Paul Pierce: A Tribute to the Truth

Paul Pierce's jersey retirement ceremony is scheduled for Feb. 11. This piece reflects on and appreciates the career of the Truth.

On Feb. 11, Paul Pierce will join the likes of Larry Bird, Bob Cousy, Bill Russell and many other Celtics greats when his number his retired in front of a jam-packed TD garden.

Despite being traded away at the end of his career to the Nets and then ending his NBA tenure with the Wizards and the Clippers, Pierce will always be remembered as a lifelong Celtic.

For millennials who grew up as Celtics fans, Pierce was the guy. He was more like David Ortiz than he was like Tom Brady. Fans felt connected to him in a personal way and he seemed like an authentic and genuinely good person.

Obviously, he could play. Despite being slower and less athletic than most NBA superstars, Pierce was always one of the best scorers in the league.

However, it was not his natural scoring ability that stole the hearts of Celtics fans. Rather, it was his personality and mentality on and off the court.

On the court, Pierce, like Kobe Bryant, had that killer mentality. He was ultra-competitive and always wanted to take the last shot. Not only did he want the last shot, but he often made the last shot. He was simply a winner.

Pierce had big-time performances against LeBron in his career, and he was the one player in the league that could go toe to toe with James. LeBron and Pierce really became rivals and it shows you what type of player Pierce was that he could matchup with LeBron.

Although LeBron scored against Pierce just like he does against everyone else in the league, Paul was the one guy who could somewhat contain LeBron and force him to shoot jump shots. When you look at Celtics’ defenders attempt to guard LeBron now, it makes you miss Pierce even more and appreciate his defense. There were rarely any easy layups when Paul covered “The King.” Sorry, Jaylen Brown.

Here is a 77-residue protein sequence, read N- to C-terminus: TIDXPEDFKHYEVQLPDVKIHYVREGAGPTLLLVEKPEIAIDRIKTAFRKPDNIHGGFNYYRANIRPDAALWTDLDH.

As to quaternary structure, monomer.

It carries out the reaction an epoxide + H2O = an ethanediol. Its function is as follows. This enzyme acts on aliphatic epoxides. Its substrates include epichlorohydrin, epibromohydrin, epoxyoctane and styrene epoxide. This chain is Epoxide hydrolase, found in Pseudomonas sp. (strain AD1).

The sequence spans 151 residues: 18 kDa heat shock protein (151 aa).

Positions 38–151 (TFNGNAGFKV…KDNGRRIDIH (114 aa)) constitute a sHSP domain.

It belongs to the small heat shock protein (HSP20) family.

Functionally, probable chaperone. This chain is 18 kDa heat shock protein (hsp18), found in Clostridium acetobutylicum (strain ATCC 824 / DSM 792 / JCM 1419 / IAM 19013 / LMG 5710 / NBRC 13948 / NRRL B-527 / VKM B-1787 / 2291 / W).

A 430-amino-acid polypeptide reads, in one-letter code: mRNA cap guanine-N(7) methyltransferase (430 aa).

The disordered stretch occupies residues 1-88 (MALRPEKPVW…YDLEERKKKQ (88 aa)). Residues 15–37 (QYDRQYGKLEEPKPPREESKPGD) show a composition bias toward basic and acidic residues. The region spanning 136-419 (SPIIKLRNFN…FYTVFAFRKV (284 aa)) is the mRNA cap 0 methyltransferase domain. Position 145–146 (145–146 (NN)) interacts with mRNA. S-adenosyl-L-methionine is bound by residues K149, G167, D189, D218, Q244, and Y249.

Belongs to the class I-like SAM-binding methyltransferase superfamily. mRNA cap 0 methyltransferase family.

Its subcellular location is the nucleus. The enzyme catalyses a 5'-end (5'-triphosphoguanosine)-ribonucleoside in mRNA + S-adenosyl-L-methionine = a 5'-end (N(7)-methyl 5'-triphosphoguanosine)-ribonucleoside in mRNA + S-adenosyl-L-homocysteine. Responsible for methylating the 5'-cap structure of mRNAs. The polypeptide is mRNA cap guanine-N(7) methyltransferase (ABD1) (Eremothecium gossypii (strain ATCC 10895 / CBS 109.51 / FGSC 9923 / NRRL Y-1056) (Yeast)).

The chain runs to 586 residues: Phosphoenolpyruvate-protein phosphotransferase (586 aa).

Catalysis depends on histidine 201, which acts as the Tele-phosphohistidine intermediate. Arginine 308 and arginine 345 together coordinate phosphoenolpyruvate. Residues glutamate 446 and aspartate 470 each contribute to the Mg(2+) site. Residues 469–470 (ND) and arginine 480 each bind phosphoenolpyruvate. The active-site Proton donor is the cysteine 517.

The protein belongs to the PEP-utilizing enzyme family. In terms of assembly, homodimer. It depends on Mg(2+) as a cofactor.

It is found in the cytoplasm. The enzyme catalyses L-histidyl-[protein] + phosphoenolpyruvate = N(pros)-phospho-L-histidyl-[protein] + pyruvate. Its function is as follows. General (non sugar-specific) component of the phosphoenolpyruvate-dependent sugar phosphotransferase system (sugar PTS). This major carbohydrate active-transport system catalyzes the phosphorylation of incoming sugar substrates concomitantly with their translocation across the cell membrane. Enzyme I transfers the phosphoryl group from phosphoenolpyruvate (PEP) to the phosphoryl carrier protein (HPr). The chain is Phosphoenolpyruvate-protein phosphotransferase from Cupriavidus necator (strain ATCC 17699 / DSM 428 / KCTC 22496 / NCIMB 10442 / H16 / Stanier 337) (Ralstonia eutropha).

Pierce also had great performances against Kobe and the Lakers. Remember the wheelchair game? People rag Paul over the dramatics. But even if it was overly dramatic, so what? Look at his performance once returning from his injury. 

When Paul was on the court, you could tell he was having a great time. His smile and laugh were infectious and he was constantly talking trash and ragging his opponents during the game. 

For instance, this is one game against the Nets when Pierce was talking trash against Al Harrington and drained a game winner in his face.

Pierce got you hyped before the game even started. Whether it was the pregame dance and jump around with his teammates (I never quite understood that) or Pierce screaming “let me hear it” on the jumbotron, he knew how to fire up the crowd.

In addition to big shots and clutch playoff performances, Pierce would also do the little things. He would grab big rebounds when the team needed it. He would get a key block. He dove on the floor for loose balls. He took charges.

He was simply an unselfish player and teammate. Instead of leaving when the Celtics had a tough run before the Big three era, Pierce stayed. He struggled through the hard times with the team, and once KG and Ray came to Boston, Paul was happy to take fewer shots and work on his defense to help the team win. 

Despite Pierce’s loyalty and toughness, and despite bringing the C's its first championship since 1986, Danny Ainge traded Paul and KG to the Nets in 2013.

Although the deal was the right basketball move, it was a heartless deal from a heartless GM.

Did Pierce justifiably complain about getting traded like Isaiah Thomas did?

No, he did not. He understood the business side of basketball and was very mature over the situation. 

But now Pierce is retired and the Celtics are commemorating his career where it began, in Boston.

Feb. 11 should be a special night at the garden. It will be a night to remember and reflect on one of the greatest Celtics to ever play. It will be a night to recall all of the special moments Pierce had in Boston. It will be a night to appreciate the Truth.

Just one more time, I want to hear Jack Nicholson asking us on the jumbotron: “Do you want the truth”? And then telling us: “you can’t handle the truth!” as the crowd in the arena erupts.

Just one more time, I want to hear the PA announcer say: “The captain and the truth, number 34 Paul Pierce.”

We should hear all of these things on Feb. 11. 

Number 34 will no longer be an option for future players wearing the green and white. And for good reason. 

It belongs to the captain. It belongs to the Truth.

It belongs to Paul Pierce.

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